“Everything we do is amplified. This Lab is important to the country, and they know it,” said Anastasio. "There are some outside the Lab that question our ability to meet the high standards that they have. It is important that we think about it in this context and demonstrate to critics that we are worthy of the trust the country wants to place in us.”

Los Alamos has a special relationship with the country, said Anastasio. “One action by one person can put this institution in the public eye,” he added.

Anastasio emphasized that “we are a community and we have a shared fate. What one of us does, can impact all of the Lab.” But, he said this fact also gives us an opportunity. "If we can come together and work together, we can do great things for the country,” he said.

Specifically, he expressed concern about the “sloppy cybersecurity” still being found at the Lab, which he suggested is caused by confusion and inconsistency across the Lab. “If I want you to do better, I owe it you to be able to tell you what better is,” he said.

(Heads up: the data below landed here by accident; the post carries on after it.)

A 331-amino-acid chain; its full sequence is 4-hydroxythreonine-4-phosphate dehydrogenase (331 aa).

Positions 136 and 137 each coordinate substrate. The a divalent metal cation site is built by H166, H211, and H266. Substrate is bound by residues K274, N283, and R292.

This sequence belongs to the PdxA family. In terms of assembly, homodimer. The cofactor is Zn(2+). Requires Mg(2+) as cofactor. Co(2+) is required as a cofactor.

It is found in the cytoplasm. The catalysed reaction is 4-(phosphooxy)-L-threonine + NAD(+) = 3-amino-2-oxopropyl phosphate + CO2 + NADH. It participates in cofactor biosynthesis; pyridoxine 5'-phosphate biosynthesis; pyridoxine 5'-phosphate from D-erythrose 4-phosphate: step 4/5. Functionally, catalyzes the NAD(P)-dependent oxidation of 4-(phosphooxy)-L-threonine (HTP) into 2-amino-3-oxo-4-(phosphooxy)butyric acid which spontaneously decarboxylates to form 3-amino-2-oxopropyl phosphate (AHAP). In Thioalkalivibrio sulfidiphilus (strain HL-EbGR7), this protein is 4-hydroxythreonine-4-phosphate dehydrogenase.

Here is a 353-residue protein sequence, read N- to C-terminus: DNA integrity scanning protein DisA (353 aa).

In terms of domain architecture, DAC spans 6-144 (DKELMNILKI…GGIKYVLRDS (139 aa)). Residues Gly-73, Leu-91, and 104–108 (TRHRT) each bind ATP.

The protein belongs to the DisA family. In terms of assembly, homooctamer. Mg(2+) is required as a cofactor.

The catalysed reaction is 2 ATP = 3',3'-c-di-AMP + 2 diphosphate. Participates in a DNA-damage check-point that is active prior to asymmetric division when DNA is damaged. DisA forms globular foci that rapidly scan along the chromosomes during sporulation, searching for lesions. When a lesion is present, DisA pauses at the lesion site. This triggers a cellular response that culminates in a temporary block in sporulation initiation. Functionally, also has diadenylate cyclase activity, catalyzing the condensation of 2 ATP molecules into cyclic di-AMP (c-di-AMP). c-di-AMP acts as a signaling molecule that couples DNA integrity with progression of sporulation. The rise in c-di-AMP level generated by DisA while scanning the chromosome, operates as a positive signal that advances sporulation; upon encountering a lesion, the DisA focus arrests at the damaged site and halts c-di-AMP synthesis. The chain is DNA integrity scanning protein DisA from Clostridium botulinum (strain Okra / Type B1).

To that end, the Lab has developed a new cybersecurity organization that will “bring policy and implementation all together in one place.”

The new organization, he said, will consist of four elements:

• policy and planning;
• technical support (cyber specialists and the addition of a senior ISSO working at the associate director level in every directorate that has classified activities);
• a certification and accreditation organization reporting to the director; and
• a means to clarify what’s expected of employees.

In parallel, he said, Lab management is developing a long-term strategy of “where we are trying to go as an institution.”

Expanded substance abuse policy

Citing the Laboratory’s special relationship with the nation and to prove that Lab personnel are worthy of the trust this country has placed in them, Anastasio said the Lab will expand its substance abuse policy to include testing for the use of illegal drugs.

The expanded program includes
1. Pre-employment screening of all employees who will work for the Lab on a regular basis, including contractors